Freighter route threatens largest cetacean population in Mediterranean

"Unnecessary" thoroughfare cannot be halted; four confirmed collisions in Strait

A new ferry route between Tarifa and a newly built port in Tangier, Morocco, is a direct threat to the largest concentration of cetaceans in the Mediterranean, Greenpeace and a leading expert in the field have warned.

The maritime passage, which is set to open to freighters, cuts a swath through an area of the Strait of Gibraltar frequented by sperm whales, orcas, pilot whales and dolphins. In a letter to the environmental organization, the Merchant Marine department of the Public Works Ministry admitted it does not "consider the said route to be necessary" but cannot prohibit its use.

Instead, the Ministry has requested that freighters reduce their speeds in the area to 13 knots - they are capable of reaching 40 knots - and employ observers on deck in an attempt to avoid collisions with whales and dolphins.

"There is an exclusion zone that is ignored already; this will split it in two"

Until now, co-habitation had been difficult - the Strait of Gibraltar is one of the world's busiest maritime thoroughfares - but now crunch time has been reached: in 2007 Spain issued "a notification to seafarers" to reduce the speed of their boats in the area around Tangier, where 25 sperm whales make their seasonal home.

But this island of cetacean repose is likely to be overrun. Morocco recently inaugurated its colossal Tanger-Med port, with the priority of reeling in all the freighters bound for the North African coast from Spain, according to sources at the Algeciras Port Authority, which also manages Tarifa harbor. All Morocco-bound shipping from Spain, except that sailing from Tarifa, already docks at the new port.

The construction of the Tanger-Med facility constitutes a major bid by Morocco to compete with Algeciras as a container port - it is the largest in the Mediterranean and Africa - while leaving the old installations in Tangier for use by cruise ships and fishing vessels.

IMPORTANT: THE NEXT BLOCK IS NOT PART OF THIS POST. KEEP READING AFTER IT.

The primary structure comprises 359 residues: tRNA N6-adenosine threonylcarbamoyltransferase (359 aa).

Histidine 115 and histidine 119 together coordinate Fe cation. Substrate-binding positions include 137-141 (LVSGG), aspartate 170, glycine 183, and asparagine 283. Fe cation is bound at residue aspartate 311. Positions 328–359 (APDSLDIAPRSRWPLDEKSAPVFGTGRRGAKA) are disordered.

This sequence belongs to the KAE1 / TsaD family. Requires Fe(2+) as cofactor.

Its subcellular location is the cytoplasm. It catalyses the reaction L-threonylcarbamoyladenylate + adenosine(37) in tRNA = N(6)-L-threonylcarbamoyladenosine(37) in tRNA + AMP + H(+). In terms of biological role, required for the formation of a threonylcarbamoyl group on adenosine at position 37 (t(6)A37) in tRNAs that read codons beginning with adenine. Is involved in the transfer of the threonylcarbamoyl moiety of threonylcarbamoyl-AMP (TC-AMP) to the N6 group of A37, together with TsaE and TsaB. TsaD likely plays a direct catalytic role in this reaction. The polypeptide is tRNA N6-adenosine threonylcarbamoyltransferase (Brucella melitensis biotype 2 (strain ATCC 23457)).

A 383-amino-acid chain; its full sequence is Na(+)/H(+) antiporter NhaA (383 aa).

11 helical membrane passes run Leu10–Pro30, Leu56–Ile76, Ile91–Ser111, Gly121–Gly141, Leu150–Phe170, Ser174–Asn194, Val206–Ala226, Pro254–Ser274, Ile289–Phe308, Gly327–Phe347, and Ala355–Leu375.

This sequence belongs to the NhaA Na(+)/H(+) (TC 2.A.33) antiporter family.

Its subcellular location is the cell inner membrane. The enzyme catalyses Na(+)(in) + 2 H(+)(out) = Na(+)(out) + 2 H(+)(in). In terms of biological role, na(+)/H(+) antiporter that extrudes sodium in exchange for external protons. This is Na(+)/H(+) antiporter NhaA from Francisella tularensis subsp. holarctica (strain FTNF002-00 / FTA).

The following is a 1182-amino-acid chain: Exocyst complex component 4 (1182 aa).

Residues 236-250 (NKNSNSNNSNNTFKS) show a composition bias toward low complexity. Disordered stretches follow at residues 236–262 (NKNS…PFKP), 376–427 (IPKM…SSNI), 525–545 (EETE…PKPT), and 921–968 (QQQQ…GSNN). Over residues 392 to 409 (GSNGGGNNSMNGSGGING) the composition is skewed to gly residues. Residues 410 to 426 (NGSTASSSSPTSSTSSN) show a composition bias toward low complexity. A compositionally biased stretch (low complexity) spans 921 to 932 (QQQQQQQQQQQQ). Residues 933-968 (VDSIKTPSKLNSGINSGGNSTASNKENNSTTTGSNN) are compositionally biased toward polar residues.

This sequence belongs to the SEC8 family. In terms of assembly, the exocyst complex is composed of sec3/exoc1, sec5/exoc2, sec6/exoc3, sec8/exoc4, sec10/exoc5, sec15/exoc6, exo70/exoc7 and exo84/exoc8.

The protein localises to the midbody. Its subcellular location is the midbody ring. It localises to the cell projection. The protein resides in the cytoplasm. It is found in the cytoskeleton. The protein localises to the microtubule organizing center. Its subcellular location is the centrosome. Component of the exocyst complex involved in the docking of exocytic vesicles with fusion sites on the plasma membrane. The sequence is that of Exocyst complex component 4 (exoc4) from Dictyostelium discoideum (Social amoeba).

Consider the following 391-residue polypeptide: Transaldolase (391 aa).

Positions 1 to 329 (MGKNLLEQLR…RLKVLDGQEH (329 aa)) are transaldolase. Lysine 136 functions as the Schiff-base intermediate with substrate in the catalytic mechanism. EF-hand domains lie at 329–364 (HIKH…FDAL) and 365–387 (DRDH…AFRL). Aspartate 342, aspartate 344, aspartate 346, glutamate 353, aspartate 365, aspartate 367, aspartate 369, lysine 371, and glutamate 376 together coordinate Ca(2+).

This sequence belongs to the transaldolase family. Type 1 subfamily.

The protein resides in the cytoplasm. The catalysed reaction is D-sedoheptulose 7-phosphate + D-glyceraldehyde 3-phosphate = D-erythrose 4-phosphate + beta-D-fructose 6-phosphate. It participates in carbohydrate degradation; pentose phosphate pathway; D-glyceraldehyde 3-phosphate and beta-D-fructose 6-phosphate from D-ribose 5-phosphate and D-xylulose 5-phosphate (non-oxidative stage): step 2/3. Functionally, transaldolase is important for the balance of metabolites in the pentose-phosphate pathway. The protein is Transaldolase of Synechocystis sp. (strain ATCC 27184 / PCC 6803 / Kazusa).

Greenpeace has blasted the creation of the new route: "There is an exclusion zone that is ignored already and now they are going to create a new route that slices it in two. These freighters travel very fast and they are not going to reduce their speeds," says Pilar Marcos, the head of the organization's coastal campaign.

The Merchant Marine department has distanced itself from the new route. In a letter to Greenpeace the department expressed its intent to hold a meeting with the freighter companies and proposes ships carry "detectors to avoid collisions with cetaceans," in addition to requesting a top speed of 13 knots in the area.

Marcos points out that the Tanger-Med port has yet to be the subject of an Environmental Impact Assessment.

"They are planning a route without waiting for the impact assessment on the port. Spain cannot argue that it has nothing to say in the matter."

Renaud de Stephanis, president of the Center for Conservation, Information & Research on Cetaceans (Circe), says there have been four documented collisions in the Strait. "In 2002 we saw one close up. A freighter passed by our side and ran into a sperm whale, which was left expelling jets of blood."

Circe's assessment states that the new route could cause a "significant increase in the number of collisions between fast ferries and these species." However, the study center also believes that on-deck observers, a reduction in speed and the provision of a website that monitors the location of sperm whales and other cetaceans will be sufficient to reduce collisions in the Strait.

A pilot whale with a cargo ship in the background in the Gibraltar Straits.
A pilot whale with a cargo ship in the background in the Gibraltar Straits.JULIÁN ROJAS
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